Hi all, this is a good matrix to keep track of your skill set as you advance in your field.
Ace the Software Engineering Interview: An Interview Preparation Framework to Land the Job You Will Love Kindle Edition: https://www.amazon.com/Ace-Software-Engineering-Interview-Preparation-ebook/dp/B019AMVEY4
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Life is a Secret Game- Author- Shane Mac
A game of inspiring and enabling others. A game of doing the unexpected. That’s it.
The UNEXPECTED. Many of us do what is asked of us. That‘s not a bad thing per say.
Imagine if we all didn‘t do what was asked of us? We try to ―Crush It‖ in our jobs, in life,
in everything for that matter. I look around and there are so many people that are all
trying to do this one thing. Live. Enjoy. Create. Build. Better. But are we? Do you spend
time at your job working on your tasks at hand or trying to bring everyone together to do
more? Do you tell your boss that you have great ideas and they might help? Do you call
your family and just say hi? Do you do things in your life that are not EXPECTED? That.
One. Thing. Is. The. Secret. Do what is not expected. Always.
Computer Scientist’s Checklist
Tip #1: Java is very accessible and all the following are available for free.
The steps you take may slightly vary depending on your familiarity with Java and its tools.
- A computer — desk top or lap top.
- Download latest version of Java (JDK and JRE).
- Download latest version of eclipse IDE.
- Dowload Tomcat or JBoss to deploy your applications.
- Download and install MySQL database. All non trivial applications need information to be persisted to a database.
- Set up Maven as a build and dependency management tool so that you can download sought after frameworks like Spring and Hibernate.
Google search, good blogs and online tutorials are your friends in setting up the above 6 items. Even with 13+ year experience in Java, researching on Google.com is integral part of getting my job done as a Java developer. As an experienced Java developer, I can research things much faster. You will improve your researching skills with time. You will know what key words to search on. If you are stuck, ask your mentor or go to popular forums like Javaranch.com to ask your fellow Java developers.
Tip #2: Start with the basics first.
Enterprise Java has hundreds of frameworks and libraries and it is easy for the beginners to get confused. Once you get to a certain point, you will get a better handle on them, but to get started, stick to the following basic steps. Feel free to make changes as you see fit.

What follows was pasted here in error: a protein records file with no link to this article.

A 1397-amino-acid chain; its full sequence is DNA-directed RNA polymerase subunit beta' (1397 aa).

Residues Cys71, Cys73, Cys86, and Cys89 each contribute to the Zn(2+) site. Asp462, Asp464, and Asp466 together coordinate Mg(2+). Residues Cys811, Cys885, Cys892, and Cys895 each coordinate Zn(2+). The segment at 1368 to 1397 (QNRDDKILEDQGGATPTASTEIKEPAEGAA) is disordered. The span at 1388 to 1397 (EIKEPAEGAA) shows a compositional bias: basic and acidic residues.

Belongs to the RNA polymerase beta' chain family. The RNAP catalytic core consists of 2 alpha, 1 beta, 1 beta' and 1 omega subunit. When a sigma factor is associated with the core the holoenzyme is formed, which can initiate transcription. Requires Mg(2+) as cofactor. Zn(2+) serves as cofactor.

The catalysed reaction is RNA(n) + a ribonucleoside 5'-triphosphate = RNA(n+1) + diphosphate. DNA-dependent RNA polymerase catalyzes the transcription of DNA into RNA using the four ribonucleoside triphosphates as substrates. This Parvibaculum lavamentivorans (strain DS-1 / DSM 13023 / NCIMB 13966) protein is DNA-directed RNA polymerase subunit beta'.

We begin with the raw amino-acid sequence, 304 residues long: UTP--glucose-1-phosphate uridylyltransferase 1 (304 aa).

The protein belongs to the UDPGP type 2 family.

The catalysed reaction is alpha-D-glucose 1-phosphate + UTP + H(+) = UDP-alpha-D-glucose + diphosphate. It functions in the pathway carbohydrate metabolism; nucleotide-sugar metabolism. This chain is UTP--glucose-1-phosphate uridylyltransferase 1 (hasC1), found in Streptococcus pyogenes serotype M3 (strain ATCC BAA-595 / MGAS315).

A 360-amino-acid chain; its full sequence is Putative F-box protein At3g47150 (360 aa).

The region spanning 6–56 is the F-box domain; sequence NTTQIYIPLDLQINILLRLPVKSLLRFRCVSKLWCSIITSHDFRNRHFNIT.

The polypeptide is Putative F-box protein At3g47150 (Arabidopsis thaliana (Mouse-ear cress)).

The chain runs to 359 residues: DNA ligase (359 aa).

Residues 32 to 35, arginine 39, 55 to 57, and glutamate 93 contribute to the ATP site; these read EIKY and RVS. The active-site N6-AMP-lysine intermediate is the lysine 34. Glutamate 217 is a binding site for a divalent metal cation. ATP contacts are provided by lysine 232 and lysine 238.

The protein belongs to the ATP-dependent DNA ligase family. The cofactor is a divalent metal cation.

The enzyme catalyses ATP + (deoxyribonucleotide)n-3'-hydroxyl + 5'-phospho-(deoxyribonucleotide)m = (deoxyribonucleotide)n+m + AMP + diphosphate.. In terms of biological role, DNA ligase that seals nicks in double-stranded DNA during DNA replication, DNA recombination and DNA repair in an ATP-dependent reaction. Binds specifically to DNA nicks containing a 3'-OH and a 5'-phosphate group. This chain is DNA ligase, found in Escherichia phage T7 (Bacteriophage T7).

- Core Java fundamentals. Write simple stand alone Java programs using OO concepts. Write unit tests with JUnit.
- Learn SQL and write stand alone Java programs that connect to MySQL database via JDBC.
- Write simple web applications using Servlets and JSPs using enterprise Java. The application needs to persist data to the MySQL database. Deploy your application to Tomcat or JBoss server and run them as an enterprise application. Use Maven for build and dependency management.
- Expand your project created with JSPs, Servlets, and JDBC to use sought after frameworks. Learn the concept of “dependency injection”. Start wiring up sought after frameworks like Spring. Spring is very vast, and start with spring core and spring jdbc. Spring core is used for dependency injection and Spring jdbc is to connect to databases and to execute SQL queries.
- Learn the MVC (Model View Controller) design pattern for web development. Convert your JSPs and Servlets to Spring-mvc based web application.
- Write RESTFul web services using Spring MVC.
- Make sure that you write unit tests for your code with JUnit and mocking frameworks like Mockito.
Tip #3: Once you have some familiarity and experience with developing enterprise applications with Java, try contributing to open source projects or if your self-taught project is non trivial, try to open source your self-taught project. You can learn a lot by looking at others’ code.
Tip #4: Look for volunteer work to enhance your hands-on experience. Don’t over commit yourself. Allocate say 2 to 3 days to build a website for a charity or community organization.
Tip #5: Share your hands-on experience gained via tips 1-4 in your resume and through blogging (can be kept private initially). It is vital to capture your experience via blogging. Improve your resume writing and interviewing skills via many handy posts found in this blog or elsewhere on the internet. It is essential that while you are working on the tips 1-5, keep applying for the paid jobs as well.
Tip #6: Voluntary work and other networking opportunities via Java User Groups (JUGs) and graduate trade fairs can put you in touch with the professionals in the industry and open more doors for you. The tips 1-5 will also differentiate you from the other entry level developers. My books and blog has covered lots of Java interview questions and answers. Practice those questions and answers as many employers have initial phone screening and technical tests to ascertain your Java knowledge, mainly in core Java and web development (e.g. stateless HTTP protocol, sessions, cookies, etc). All it takes is to learn 10 Q&A each day while gaining hands-on experience and applying for entry level jobs.
The oldest wisdom in the world tells us we can consciously unite with the divine while in this body; for this man is really born. If he misses his destiny, Nature is not in a hurry; she will catch him up someday, and compel him to fulfill her secret purpose.
(president of India, 1962–67)
Reality is nothing but an illusion, albeit a very persistent one — Albert Einstein